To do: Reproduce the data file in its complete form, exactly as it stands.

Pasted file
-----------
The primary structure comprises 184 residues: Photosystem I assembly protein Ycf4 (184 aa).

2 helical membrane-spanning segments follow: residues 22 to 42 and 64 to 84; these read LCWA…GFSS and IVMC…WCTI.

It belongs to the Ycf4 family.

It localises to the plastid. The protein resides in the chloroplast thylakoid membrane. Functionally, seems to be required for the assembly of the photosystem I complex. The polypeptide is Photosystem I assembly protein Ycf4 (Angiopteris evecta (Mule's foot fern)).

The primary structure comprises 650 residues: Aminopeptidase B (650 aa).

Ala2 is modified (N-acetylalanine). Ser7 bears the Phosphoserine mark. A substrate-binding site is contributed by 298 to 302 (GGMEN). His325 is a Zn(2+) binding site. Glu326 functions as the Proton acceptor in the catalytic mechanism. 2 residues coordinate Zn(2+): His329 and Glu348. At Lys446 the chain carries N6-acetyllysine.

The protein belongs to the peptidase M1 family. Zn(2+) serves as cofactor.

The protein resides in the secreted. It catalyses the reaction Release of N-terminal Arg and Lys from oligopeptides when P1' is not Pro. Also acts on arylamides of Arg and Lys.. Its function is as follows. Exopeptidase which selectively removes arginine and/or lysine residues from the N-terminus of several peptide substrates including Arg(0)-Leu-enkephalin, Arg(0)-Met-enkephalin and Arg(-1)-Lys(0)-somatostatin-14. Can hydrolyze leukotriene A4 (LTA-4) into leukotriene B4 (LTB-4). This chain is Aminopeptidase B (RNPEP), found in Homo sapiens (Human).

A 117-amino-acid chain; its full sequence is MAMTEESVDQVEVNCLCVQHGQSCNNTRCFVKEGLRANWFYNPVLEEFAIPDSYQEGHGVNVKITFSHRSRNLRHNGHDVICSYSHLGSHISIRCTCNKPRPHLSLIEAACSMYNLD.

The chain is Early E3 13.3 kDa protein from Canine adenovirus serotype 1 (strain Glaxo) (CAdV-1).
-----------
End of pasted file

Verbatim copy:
The primary structure comprises 184 residues: Photosystem I assembly protein Ycf4 (184 aa).

2 helical membrane-spanning segments follow: residues 22 to 42 and 64 to 84; these read LCWA…GFSS and IVMC…WCTI.

It belongs to the Ycf4 family.

It localises to the plastid. The protein resides in the chloroplast thylakoid membrane. Functionally, seems to be required for the assembly of the photosystem I complex. The polypeptide is Photosystem I assembly protein Ycf4 (Angiopteris evecta (Mule's foot fern)).

The primary structure comprises 650 residues: Aminopeptidase B (650 aa).

Ala2 is modified (N-acetylalanine). Ser7 bears the Phosphoserine mark. A substrate-binding site is contributed by 298 to 302 (GGMEN). His325 is a Zn(2+) binding site. Glu326 functions as the Proton acceptor in the catalytic mechanism. 2 residues coordinate Zn(2+): His329 and Glu348. At Lys446 the chain carries N6-acetyllysine.

The protein belongs to the peptidase M1 family. Zn(2+) serves as cofactor.

The protein resides in the secreted. It catalyses the reaction Release of N-terminal Arg and Lys from oligopeptides when P1' is not Pro. Also acts on arylamides of Arg and Lys.. Its function is as follows. Exopeptidase which selectively removes arginine and/or lysine residues from the N-terminus of several peptide substrates including Arg(0)-Leu-enkephalin, Arg(0)-Met-enkephalin and Arg(-1)-Lys(0)-somatostatin-14. Can hydrolyze leukotriene A4 (LTA-4) into leukotriene B4 (LTB-4). This chain is Aminopeptidase B (RNPEP), found in Homo sapiens (Human).

A 117-amino-acid chain; its full sequence is MAMTEESVDQVEVNCLCVQHGQSCNNTRCFVKEGLRANWFYNPVLEEFAIPDSYQEGHGVNVKITFSHRSRNLRHNGHDVICSYSHLGSHISIRCTCNKPRPHLSLIEAACSMYNLD.

The chain is Early E3 13.3 kDa protein from Canine adenovirus serotype 1 (strain Glaxo) (CAdV-1).